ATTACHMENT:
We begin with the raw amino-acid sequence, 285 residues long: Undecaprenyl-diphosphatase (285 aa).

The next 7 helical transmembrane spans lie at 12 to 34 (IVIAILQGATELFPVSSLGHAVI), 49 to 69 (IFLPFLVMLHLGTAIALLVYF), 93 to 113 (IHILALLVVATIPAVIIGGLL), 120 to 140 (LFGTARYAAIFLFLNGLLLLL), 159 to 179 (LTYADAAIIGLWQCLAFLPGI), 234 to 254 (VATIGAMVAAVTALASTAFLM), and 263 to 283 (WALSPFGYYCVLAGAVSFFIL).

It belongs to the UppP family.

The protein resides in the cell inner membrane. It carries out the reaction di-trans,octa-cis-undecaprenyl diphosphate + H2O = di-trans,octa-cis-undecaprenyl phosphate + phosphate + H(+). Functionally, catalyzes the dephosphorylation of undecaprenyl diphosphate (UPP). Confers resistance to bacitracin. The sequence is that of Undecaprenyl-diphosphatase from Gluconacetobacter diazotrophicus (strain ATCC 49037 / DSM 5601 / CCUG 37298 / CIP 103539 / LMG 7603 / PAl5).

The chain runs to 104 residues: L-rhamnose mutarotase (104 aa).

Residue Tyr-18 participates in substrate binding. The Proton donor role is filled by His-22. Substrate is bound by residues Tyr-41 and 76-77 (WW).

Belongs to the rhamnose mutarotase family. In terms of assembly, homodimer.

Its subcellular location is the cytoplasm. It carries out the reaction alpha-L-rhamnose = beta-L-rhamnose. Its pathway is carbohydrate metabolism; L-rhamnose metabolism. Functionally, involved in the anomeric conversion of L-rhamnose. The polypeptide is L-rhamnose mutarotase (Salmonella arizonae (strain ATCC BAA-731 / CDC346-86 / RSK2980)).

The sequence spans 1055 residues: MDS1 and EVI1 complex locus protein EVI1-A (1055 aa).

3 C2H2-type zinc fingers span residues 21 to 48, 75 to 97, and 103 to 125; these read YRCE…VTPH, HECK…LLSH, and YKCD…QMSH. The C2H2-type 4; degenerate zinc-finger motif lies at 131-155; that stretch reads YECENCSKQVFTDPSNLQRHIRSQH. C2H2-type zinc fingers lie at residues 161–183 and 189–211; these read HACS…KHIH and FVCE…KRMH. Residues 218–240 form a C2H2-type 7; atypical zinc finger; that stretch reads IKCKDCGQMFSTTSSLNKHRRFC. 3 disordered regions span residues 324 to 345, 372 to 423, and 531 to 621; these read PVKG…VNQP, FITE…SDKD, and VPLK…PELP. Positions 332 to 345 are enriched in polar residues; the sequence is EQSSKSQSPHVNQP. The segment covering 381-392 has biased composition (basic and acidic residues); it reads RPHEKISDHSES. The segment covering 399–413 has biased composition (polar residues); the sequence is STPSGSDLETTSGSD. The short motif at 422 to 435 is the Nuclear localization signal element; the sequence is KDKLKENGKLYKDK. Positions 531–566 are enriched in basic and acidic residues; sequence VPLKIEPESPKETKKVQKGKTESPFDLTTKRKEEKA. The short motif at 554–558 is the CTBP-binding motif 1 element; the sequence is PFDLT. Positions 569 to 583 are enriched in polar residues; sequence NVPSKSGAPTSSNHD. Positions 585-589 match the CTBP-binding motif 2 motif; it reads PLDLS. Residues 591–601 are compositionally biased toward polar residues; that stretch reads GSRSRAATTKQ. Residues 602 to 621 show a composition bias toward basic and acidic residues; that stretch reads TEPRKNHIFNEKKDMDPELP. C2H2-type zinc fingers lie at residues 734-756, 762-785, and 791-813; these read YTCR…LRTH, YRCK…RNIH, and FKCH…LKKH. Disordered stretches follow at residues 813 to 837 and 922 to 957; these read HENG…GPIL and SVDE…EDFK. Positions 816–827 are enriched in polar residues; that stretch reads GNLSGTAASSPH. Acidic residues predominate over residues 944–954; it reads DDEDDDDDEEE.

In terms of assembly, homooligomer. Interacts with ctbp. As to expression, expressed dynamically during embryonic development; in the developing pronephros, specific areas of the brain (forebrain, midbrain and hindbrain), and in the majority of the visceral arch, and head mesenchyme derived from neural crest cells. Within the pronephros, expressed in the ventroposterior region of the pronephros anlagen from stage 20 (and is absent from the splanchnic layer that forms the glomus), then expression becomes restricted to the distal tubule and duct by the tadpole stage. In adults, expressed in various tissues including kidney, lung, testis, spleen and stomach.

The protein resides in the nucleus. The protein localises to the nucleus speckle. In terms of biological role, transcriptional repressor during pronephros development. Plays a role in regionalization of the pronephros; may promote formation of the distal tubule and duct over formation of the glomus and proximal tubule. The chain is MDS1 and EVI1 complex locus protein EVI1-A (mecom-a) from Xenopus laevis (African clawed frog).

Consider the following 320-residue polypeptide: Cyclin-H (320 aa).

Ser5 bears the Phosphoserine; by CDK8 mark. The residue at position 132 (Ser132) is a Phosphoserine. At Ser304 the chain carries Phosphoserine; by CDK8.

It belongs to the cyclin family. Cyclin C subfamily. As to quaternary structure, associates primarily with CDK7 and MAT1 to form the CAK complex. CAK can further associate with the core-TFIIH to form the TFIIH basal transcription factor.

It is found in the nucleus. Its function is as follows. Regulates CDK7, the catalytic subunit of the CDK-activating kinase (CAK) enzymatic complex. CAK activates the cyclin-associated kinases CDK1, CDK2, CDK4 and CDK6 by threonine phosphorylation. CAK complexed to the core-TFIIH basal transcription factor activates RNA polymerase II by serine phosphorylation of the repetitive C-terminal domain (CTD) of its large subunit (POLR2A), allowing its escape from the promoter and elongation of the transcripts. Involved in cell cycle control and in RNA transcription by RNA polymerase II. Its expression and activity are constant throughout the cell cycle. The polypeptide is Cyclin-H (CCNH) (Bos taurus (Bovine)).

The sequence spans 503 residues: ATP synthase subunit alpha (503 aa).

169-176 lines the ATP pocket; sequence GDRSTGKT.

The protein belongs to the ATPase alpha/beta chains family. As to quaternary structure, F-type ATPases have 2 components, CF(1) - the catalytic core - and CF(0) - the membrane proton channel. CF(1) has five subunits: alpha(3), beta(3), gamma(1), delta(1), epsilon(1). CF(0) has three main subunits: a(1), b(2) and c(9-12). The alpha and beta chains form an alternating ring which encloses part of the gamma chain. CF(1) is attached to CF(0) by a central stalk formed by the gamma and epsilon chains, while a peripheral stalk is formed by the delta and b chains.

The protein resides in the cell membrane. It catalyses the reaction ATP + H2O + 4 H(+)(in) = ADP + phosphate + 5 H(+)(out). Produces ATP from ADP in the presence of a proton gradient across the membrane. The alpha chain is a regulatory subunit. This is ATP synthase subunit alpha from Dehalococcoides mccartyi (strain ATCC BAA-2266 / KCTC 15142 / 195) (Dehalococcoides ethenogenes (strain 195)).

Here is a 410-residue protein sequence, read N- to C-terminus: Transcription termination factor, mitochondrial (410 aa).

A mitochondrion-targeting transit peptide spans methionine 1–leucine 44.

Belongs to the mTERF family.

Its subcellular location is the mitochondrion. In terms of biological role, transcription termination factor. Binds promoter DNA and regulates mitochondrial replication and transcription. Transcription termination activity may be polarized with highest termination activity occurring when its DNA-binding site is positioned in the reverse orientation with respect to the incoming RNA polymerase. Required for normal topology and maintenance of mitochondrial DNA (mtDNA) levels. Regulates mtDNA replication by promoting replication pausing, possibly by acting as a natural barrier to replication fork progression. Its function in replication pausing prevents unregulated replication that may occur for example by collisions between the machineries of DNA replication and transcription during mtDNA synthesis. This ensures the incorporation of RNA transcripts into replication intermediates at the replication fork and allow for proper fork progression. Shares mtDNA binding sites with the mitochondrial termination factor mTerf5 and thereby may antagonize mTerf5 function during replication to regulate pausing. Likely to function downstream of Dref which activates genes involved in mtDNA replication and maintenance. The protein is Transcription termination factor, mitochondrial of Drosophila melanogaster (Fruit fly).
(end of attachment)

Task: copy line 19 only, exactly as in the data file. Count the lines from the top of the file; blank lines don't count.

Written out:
The protein belongs to the ATPase alpha/beta chains family. As to quaternary structure, F-type ATPases have 2 components, CF(1) - the catalytic core - and CF(0) - the membrane proton channel. CF(1) has five subunits: alpha(3), beta(3), gamma(1), delta(1), epsilon(1). CF(0) has three main subunits: a(1), b(2) and c(9-12). The alpha and beta chains form an alternating ring which encloses part of the gamma chain. CF(1) is attached to CF(0) by a central stalk formed by the gamma and epsilon chains, while a peripheral stalk is formed by the delta and b chains.